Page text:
The AC brand represents a stylish hotel for urban spirits who appreciate modern design in urban, cosmopolitan locales. According to Marriott, the AC Hotel is tailor-made for modern travelers looking for a new way of experiencing the city. Marriott's vision for this hotel is for its clients to experience innovative spaces of freedom with a European-inspired style that defines contemporary hospitality.
The guest rooms will be a mix of one and two-bed units; each room will be a prefabricated 12 by 25 module. By applying manufacturing techniques to hospitality, modular hotels streamline the guest room construction process, reducing the overall schedule by as much as six months, therefore expediting the speed to market for the hotel. Guest room modules are delivered completely furnished and ready to hoist into place like building blocks.
There are eight modular units per floor being fabricated in Poland by DMD Modular and 168 fully furnished modules will be shipped to New York and erected by Skystone Group.
Danny Forster & Architecture's angled but hyper-symmetrical guest floor plan leverages all of the efficiencies one gets from building in a factory. The design still allows for variation king, queen/queen, ADA-compliant and connecting rooms but with consistent room bay widths and prototypical details that capture major cost savings, the DF&A team said.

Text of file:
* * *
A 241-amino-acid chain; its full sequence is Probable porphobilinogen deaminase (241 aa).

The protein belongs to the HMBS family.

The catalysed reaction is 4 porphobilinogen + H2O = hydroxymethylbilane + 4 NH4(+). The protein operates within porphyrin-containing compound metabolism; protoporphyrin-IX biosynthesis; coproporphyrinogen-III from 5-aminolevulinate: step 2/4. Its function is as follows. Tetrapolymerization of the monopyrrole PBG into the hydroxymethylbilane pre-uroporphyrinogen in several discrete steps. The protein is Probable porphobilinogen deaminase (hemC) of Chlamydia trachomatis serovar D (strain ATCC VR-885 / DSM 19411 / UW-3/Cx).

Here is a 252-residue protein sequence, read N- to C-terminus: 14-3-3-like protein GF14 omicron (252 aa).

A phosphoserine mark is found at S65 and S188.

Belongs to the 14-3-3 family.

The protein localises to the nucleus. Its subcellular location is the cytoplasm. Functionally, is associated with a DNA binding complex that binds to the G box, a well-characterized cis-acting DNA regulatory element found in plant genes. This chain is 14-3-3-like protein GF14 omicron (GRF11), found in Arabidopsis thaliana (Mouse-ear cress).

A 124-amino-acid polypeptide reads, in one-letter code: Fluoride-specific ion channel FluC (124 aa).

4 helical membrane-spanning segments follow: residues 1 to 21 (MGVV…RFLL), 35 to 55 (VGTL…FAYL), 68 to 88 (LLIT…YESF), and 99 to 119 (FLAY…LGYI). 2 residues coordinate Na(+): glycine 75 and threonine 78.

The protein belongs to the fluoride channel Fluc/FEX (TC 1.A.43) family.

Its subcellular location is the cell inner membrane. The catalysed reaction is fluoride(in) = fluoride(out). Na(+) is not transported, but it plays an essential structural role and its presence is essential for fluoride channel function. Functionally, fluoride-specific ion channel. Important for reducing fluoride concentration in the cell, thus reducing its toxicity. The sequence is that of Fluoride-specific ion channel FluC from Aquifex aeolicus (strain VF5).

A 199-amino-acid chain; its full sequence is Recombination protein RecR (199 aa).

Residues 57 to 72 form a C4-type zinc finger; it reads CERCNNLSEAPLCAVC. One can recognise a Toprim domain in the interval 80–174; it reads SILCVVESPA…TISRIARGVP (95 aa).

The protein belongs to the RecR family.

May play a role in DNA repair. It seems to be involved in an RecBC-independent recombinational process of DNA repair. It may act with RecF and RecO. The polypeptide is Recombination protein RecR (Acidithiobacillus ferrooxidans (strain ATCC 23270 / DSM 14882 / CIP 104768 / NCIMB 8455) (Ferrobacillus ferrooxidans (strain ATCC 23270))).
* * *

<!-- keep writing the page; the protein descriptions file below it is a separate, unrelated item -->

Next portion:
The AC Nomad is also being designed with sustainability in mind, including making use of the ample day lighting, individual room occupancy sensors to save energy usage, and the pre-fabricated nature of the room construction means there will be less waste created during the construction phase of this unique project.
The AC Nomad will provide guests with plenty of amenities, including a reading lounge, fitness center, conference room, coffee bar, an AC lounge, and several outdoor amenity spaces on the 3rd and 4th floors. The hotel rooms will occupy floors 5 through 25.
In past times, modular construction was known as prefabrication and did not have a spotless reputation. Today's modular conduction, however, is different. It is marked by a desire to bring the advantages of modern industrialized manufacturing to the construction sector. Instead of building everything from small components on-site, whole rooms or fractions of complete buildings are built in factories, transported to site and assembled in place.
Some of the advantages of modular construction include: a significant reduction in the duration of construction; the ability to control the environment inside the factory; deployment of the most up-to-date digital design and manufacturing techniques; execution of the work under the strict quality control rules of the manufacturing industry; a reduction in on-site labor of up to 70 percent; and delivery of an improved finished product over traditional construction.
Once complete, at 25 stories, the AC Hotel Nomad will be the tallest modular hotel in the world, rising above the CitizenM at 189 Bowery.
Epstein believes the potential for modular construction is steadily growing; furthermore, we are at the forefront, bringing high-rise modular from Europe into the U.S.